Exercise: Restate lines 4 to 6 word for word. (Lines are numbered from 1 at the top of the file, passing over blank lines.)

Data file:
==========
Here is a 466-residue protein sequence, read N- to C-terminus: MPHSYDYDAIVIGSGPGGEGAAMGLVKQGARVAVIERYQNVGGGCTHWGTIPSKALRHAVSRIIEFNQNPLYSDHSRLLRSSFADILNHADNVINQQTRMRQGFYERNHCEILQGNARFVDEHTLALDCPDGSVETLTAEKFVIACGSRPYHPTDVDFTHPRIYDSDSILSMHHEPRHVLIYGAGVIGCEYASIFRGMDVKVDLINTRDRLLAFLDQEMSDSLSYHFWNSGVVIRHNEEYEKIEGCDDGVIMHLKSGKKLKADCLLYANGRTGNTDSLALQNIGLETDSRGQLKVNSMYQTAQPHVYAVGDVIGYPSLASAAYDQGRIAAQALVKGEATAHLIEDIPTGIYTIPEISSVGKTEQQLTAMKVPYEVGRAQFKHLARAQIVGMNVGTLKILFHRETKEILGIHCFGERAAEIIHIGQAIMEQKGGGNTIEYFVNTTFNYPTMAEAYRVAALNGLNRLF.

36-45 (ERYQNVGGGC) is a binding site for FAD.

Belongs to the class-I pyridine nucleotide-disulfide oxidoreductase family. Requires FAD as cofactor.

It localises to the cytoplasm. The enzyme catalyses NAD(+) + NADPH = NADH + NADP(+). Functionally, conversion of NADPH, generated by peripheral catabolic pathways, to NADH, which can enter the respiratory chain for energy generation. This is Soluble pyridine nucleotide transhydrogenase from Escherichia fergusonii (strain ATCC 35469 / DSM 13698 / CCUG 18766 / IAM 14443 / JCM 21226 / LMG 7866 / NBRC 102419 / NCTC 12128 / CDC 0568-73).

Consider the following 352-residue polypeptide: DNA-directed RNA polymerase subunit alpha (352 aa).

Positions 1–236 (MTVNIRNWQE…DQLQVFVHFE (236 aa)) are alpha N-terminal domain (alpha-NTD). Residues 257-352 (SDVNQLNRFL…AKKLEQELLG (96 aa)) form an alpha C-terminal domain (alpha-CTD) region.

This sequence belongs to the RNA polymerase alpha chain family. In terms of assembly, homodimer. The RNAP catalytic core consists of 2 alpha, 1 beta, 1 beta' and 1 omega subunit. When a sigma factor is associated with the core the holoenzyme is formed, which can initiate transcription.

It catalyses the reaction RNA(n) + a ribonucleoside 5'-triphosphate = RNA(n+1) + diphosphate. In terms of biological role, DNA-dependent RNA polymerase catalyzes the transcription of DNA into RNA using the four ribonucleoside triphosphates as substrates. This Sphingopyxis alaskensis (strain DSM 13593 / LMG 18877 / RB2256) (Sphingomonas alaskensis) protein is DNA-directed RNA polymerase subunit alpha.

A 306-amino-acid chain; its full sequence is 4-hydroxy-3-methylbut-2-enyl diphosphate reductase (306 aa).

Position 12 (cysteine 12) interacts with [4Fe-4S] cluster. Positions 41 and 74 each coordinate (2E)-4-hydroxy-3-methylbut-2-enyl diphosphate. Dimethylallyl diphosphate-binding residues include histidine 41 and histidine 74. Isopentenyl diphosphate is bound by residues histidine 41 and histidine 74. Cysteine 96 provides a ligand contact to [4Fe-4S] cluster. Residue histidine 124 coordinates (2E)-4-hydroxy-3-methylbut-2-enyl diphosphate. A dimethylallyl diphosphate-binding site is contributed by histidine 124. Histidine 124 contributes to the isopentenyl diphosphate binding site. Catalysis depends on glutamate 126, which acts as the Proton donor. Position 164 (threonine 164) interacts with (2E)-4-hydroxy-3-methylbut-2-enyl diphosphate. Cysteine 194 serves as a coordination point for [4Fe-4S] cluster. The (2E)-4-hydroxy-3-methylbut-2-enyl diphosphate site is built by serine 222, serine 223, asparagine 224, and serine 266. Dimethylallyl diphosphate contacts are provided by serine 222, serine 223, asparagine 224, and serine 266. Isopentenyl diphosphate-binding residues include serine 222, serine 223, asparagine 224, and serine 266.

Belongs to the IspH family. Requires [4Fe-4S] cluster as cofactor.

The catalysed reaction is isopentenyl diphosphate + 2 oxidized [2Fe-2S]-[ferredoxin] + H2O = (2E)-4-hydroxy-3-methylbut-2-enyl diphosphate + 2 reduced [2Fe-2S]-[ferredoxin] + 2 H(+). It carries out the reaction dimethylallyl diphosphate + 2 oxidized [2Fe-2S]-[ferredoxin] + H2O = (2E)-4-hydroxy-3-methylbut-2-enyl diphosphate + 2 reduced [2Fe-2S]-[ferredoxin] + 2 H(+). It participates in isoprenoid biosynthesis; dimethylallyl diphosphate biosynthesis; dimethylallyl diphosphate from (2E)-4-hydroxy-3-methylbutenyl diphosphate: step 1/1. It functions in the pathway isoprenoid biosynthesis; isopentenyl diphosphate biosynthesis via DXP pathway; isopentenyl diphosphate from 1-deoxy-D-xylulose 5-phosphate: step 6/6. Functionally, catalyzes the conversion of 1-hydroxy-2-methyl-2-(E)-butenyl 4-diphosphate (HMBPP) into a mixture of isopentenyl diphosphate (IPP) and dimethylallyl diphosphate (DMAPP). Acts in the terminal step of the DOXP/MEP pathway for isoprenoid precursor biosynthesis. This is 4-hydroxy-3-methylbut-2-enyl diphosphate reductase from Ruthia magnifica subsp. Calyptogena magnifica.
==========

It localises to the cytoplasm. The enzyme catalyses NAD(+) + NADPH = NADH + NADP(+). Functionally, conversion of NADPH, generated by peripheral catabolic pathways, to NADH, which can enter the respiratory chain for energy generation. This is Soluble pyridine nucleotide transhydrogenase from Escherichia fergusonii (strain ATCC 35469 / DSM 13698 / CCUG 18766 / IAM 14443 / JCM 21226 / LMG 7866 / NBRC 102419 / NCTC 12128 / CDC 0568-73).

Consider the following 352-residue polypeptide: DNA-directed RNA polymerase subunit alpha (352 aa).

Positions 1–236 (MTVNIRNWQE…DQLQVFVHFE (236 aa)) are alpha N-terminal domain (alpha-NTD). Residues 257-352 (SDVNQLNRFL…AKKLEQELLG (96 aa)) form an alpha C-terminal domain (alpha-CTD) region.